Book: Gluten Free Shopping Guide 2009/2010 edition
Basic Diet Information
Corn Products (gluten, starch, meal, sugar, syrup, etc.)
Rice Products (flour, starch, syrup, vinegar)
Tapioca (flour, starch)
I just made a great "gluten-free" breakfast: 1 egg (fried) and a salted sliced heirloom tomato from a neighbor. Tasty!
1. Focus only on the items in the recipe that need to be adapted. Choose a recipe with very little flour or gluten-containing items. Sometimes the flour can be omitted. (Breading or flouring meats can easily be omitted for most recipes.) Concentrate on the major flavors. Serve simple fruit and vegetables while gaining skills. Think "omit" or "substitute" while reviewing a recipe. Perhaps mark problem ingredients in a recipe.http://www.celiacs.com/
How to Adapt Recipes
2. Avoid recipes that rely on convenience foods. Go back to the "from scratch" recipes the convenience food replaces. Learn to make the basic sauces and gravies often used in casseroles and soups.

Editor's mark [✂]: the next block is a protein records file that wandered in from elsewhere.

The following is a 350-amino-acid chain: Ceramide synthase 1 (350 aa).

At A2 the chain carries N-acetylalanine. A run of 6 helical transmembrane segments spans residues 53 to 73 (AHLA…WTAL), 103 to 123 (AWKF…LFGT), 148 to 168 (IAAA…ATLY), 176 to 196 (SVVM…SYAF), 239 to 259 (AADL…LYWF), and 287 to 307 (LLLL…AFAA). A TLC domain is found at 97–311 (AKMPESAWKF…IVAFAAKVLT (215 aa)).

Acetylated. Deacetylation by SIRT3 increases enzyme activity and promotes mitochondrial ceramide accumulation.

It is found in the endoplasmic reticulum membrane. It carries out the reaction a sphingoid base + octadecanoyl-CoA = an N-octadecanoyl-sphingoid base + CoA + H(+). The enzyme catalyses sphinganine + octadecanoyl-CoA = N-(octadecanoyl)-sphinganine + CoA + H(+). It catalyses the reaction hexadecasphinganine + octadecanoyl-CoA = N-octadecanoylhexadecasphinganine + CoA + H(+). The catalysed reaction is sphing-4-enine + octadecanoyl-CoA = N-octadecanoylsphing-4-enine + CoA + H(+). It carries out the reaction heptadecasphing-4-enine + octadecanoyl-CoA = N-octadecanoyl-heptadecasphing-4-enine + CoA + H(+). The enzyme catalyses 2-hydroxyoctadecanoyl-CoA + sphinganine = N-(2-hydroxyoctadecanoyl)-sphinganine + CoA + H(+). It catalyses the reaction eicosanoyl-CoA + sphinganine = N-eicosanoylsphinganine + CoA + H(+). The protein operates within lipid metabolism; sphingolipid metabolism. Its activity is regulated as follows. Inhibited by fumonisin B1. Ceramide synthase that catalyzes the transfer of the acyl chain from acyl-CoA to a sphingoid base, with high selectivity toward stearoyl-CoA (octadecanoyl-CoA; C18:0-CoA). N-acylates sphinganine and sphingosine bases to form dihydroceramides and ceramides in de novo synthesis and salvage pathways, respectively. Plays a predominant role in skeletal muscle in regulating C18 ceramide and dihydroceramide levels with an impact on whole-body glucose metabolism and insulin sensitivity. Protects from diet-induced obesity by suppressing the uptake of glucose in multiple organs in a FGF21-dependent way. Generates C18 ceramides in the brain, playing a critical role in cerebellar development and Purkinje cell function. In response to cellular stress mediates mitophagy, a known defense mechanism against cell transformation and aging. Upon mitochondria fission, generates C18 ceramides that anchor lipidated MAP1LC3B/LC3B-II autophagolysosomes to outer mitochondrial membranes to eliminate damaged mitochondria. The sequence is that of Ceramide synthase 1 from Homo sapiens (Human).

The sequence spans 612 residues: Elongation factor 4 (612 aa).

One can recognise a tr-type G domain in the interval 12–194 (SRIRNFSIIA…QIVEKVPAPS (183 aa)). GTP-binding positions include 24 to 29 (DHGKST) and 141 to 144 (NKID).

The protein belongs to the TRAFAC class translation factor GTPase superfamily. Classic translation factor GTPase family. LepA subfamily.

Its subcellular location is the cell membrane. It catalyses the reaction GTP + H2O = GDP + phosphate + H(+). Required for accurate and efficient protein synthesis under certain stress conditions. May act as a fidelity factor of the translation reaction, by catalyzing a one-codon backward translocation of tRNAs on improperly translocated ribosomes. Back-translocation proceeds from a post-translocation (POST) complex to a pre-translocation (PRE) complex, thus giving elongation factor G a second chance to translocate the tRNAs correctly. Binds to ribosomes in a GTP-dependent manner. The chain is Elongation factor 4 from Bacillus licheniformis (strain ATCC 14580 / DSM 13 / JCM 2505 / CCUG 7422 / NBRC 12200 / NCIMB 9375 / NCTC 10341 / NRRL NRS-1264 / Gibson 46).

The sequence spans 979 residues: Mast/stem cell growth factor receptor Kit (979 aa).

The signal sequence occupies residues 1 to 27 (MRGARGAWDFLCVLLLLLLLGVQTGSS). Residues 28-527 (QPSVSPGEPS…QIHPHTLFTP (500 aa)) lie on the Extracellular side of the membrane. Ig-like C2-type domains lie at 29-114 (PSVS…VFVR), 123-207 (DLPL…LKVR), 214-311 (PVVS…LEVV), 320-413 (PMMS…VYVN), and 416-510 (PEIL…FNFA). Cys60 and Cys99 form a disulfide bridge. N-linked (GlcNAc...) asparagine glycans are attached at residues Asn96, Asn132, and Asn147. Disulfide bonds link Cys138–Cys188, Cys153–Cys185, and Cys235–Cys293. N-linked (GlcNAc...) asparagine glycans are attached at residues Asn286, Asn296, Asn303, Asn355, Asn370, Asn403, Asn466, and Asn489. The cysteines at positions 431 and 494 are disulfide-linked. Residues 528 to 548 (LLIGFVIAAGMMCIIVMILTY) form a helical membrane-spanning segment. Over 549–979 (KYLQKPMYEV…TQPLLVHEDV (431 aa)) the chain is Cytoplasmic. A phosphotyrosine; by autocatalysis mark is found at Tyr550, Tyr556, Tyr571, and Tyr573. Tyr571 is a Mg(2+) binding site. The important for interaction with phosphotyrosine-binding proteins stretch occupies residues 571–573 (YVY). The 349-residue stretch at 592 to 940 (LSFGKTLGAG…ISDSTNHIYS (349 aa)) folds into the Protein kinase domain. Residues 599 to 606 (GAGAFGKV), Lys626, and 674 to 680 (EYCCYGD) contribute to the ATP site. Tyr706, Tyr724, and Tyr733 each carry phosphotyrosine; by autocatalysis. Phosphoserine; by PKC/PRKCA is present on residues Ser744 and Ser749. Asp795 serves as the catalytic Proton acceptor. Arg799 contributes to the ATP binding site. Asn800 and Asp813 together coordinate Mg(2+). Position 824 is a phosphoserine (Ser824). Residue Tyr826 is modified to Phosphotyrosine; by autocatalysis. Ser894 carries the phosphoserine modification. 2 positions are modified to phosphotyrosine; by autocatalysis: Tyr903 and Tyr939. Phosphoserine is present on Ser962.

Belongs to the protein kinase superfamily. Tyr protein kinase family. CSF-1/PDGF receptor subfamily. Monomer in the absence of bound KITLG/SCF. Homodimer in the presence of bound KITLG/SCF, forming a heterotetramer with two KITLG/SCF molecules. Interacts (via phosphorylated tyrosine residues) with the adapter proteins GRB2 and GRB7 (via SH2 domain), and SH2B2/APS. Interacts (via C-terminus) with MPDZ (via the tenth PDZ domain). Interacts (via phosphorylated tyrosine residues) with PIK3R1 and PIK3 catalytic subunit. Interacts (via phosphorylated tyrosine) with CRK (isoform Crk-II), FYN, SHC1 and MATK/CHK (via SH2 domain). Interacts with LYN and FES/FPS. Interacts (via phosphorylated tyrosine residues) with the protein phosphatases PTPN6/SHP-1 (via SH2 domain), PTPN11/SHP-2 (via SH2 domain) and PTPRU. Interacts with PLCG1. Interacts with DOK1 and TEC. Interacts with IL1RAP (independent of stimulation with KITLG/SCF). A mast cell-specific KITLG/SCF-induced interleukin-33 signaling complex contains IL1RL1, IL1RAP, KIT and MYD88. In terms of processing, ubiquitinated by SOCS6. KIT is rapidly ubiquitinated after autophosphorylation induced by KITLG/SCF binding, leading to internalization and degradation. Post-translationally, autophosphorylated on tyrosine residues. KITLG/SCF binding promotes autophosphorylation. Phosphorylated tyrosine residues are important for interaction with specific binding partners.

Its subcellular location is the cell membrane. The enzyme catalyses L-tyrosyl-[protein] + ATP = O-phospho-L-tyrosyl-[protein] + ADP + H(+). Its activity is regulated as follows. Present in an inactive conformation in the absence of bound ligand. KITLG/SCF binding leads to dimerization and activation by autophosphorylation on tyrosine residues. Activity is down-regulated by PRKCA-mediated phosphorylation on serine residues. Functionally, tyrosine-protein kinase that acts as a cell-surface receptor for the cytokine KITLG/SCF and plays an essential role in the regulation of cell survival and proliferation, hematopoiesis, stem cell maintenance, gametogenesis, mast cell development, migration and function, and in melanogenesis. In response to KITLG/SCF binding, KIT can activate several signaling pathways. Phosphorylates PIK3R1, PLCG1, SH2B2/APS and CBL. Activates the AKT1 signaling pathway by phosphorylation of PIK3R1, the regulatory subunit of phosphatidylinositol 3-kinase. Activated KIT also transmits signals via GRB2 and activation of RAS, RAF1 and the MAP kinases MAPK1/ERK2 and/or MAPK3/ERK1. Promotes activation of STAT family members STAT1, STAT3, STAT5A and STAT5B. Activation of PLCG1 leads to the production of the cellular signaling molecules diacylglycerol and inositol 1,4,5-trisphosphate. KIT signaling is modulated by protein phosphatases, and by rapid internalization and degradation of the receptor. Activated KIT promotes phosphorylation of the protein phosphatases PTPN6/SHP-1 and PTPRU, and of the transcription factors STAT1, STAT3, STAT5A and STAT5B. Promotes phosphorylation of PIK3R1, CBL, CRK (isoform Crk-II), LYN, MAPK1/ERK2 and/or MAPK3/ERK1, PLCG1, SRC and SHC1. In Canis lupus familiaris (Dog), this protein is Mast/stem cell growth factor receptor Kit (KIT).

3. Look in a gluten-free cookbook or Lifeline for a similar recipe. Compare proportions, they are the key. Flour and other ingredients that act as thickeners are compared to the amount of liquids in the recipe. Keep proportions nearly the same for your recipe. Given the same amount of liquid, it takes less starch to thicken than flour (cornstarch vs. corn flour).
4. Use commercial or home-made gluten-free substitutes. For example, gluten-free macaroni, bread and corn tortillas.
5. Don't make anything more complicated than it already is. But do take family health concerns, likes, dislikes and food dollars available into consideration.
What are your best suggestions? Favorite meals? Favorite brands? Favorite websites?